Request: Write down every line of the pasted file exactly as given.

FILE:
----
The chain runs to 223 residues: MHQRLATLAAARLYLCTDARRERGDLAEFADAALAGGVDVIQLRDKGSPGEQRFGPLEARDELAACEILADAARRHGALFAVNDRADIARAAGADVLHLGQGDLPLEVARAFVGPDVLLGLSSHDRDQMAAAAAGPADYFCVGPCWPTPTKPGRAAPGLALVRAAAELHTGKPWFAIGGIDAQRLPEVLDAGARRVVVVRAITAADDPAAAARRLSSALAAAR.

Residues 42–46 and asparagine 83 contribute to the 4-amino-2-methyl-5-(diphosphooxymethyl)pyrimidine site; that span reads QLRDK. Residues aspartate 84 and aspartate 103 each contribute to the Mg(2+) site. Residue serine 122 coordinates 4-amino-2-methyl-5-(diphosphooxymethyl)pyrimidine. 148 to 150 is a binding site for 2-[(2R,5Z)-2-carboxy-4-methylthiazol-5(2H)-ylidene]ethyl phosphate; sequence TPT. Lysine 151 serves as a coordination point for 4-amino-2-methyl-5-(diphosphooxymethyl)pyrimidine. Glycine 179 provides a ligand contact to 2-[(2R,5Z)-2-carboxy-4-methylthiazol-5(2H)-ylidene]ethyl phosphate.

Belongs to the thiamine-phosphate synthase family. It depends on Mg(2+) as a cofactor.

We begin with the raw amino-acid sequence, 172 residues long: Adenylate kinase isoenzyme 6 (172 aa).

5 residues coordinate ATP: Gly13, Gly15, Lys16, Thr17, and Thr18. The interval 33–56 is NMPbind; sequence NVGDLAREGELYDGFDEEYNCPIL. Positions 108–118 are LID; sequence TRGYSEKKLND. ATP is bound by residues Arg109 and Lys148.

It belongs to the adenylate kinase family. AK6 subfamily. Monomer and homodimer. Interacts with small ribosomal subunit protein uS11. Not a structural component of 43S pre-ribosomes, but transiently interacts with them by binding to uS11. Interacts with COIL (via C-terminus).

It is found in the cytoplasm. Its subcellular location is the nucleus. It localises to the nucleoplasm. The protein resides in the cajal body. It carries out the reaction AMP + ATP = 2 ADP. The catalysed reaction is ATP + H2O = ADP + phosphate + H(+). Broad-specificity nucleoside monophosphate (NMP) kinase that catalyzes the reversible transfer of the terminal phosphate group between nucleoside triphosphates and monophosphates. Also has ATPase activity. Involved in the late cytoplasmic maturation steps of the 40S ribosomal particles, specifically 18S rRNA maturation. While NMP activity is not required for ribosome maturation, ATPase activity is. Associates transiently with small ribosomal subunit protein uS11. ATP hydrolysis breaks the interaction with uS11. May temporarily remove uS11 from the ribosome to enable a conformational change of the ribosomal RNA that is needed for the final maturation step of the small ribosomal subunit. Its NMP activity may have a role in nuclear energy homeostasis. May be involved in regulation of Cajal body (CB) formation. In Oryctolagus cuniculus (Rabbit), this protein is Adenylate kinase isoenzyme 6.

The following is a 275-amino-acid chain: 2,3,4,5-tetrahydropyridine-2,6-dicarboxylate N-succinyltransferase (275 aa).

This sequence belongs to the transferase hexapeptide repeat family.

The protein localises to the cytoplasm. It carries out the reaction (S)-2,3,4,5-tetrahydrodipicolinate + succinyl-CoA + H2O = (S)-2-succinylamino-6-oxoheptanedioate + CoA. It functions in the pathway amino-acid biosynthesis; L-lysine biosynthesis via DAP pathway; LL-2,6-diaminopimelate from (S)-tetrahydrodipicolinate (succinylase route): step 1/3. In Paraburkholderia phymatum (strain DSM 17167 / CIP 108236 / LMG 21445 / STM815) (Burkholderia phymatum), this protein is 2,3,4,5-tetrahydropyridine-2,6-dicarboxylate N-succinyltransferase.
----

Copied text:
The chain runs to 223 residues: MHQRLATLAAARLYLCTDARRERGDLAEFADAALAGGVDVIQLRDKGSPGEQRFGPLEARDELAACEILADAARRHGALFAVNDRADIARAAGADVLHLGQGDLPLEVARAFVGPDVLLGLSSHDRDQMAAAAAGPADYFCVGPCWPTPTKPGRAAPGLALVRAAAELHTGKPWFAIGGIDAQRLPEVLDAGARRVVVVRAITAADDPAAAARRLSSALAAAR.

Residues 42–46 and asparagine 83 contribute to the 4-amino-2-methyl-5-(diphosphooxymethyl)pyrimidine site; that span reads QLRDK. Residues aspartate 84 and aspartate 103 each contribute to the Mg(2+) site. Residue serine 122 coordinates 4-amino-2-methyl-5-(diphosphooxymethyl)pyrimidine. 148 to 150 is a binding site for 2-[(2R,5Z)-2-carboxy-4-methylthiazol-5(2H)-ylidene]ethyl phosphate; sequence TPT. Lysine 151 serves as a coordination point for 4-amino-2-methyl-5-(diphosphooxymethyl)pyrimidine. Glycine 179 provides a ligand contact to 2-[(2R,5Z)-2-carboxy-4-methylthiazol-5(2H)-ylidene]ethyl phosphate.

Belongs to the thiamine-phosphate synthase family. It depends on Mg(2+) as a cofactor.

We begin with the raw amino-acid sequence, 172 residues long: Adenylate kinase isoenzyme 6 (172 aa).

5 residues coordinate ATP: Gly13, Gly15, Lys16, Thr17, and Thr18. The interval 33–56 is NMPbind; sequence NVGDLAREGELYDGFDEEYNCPIL. Positions 108–118 are LID; sequence TRGYSEKKLND. ATP is bound by residues Arg109 and Lys148.

It belongs to the adenylate kinase family. AK6 subfamily. Monomer and homodimer. Interacts with small ribosomal subunit protein uS11. Not a structural component of 43S pre-ribosomes, but transiently interacts with them by binding to uS11. Interacts with COIL (via C-terminus).

It is found in the cytoplasm. Its subcellular location is the nucleus. It localises to the nucleoplasm. The protein resides in the cajal body. It carries out the reaction AMP + ATP = 2 ADP. The catalysed reaction is ATP + H2O = ADP + phosphate + H(+). Broad-specificity nucleoside monophosphate (NMP) kinase that catalyzes the reversible transfer of the terminal phosphate group between nucleoside triphosphates and monophosphates. Also has ATPase activity. Involved in the late cytoplasmic maturation steps of the 40S ribosomal particles, specifically 18S rRNA maturation. While NMP activity is not required for ribosome maturation, ATPase activity is. Associates transiently with small ribosomal subunit protein uS11. ATP hydrolysis breaks the interaction with uS11. May temporarily remove uS11 from the ribosome to enable a conformational change of the ribosomal RNA that is needed for the final maturation step of the small ribosomal subunit. Its NMP activity may have a role in nuclear energy homeostasis. May be involved in regulation of Cajal body (CB) formation. In Oryctolagus cuniculus (Rabbit), this protein is Adenylate kinase isoenzyme 6.

The following is a 275-amino-acid chain: 2,3,4,5-tetrahydropyridine-2,6-dicarboxylate N-succinyltransferase (275 aa).

This sequence belongs to the transferase hexapeptide repeat family.

The protein localises to the cytoplasm. It carries out the reaction (S)-2,3,4,5-tetrahydrodipicolinate + succinyl-CoA + H2O = (S)-2-succinylamino-6-oxoheptanedioate + CoA. It functions in the pathway amino-acid biosynthesis; L-lysine biosynthesis via DAP pathway; LL-2,6-diaminopimelate from (S)-tetrahydrodipicolinate (succinylase route): step 1/3. In Paraburkholderia phymatum (strain DSM 17167 / CIP 108236 / LMG 21445 / STM815) (Burkholderia phymatum), this protein is 2,3,4,5-tetrahydropyridine-2,6-dicarboxylate N-succinyltransferase.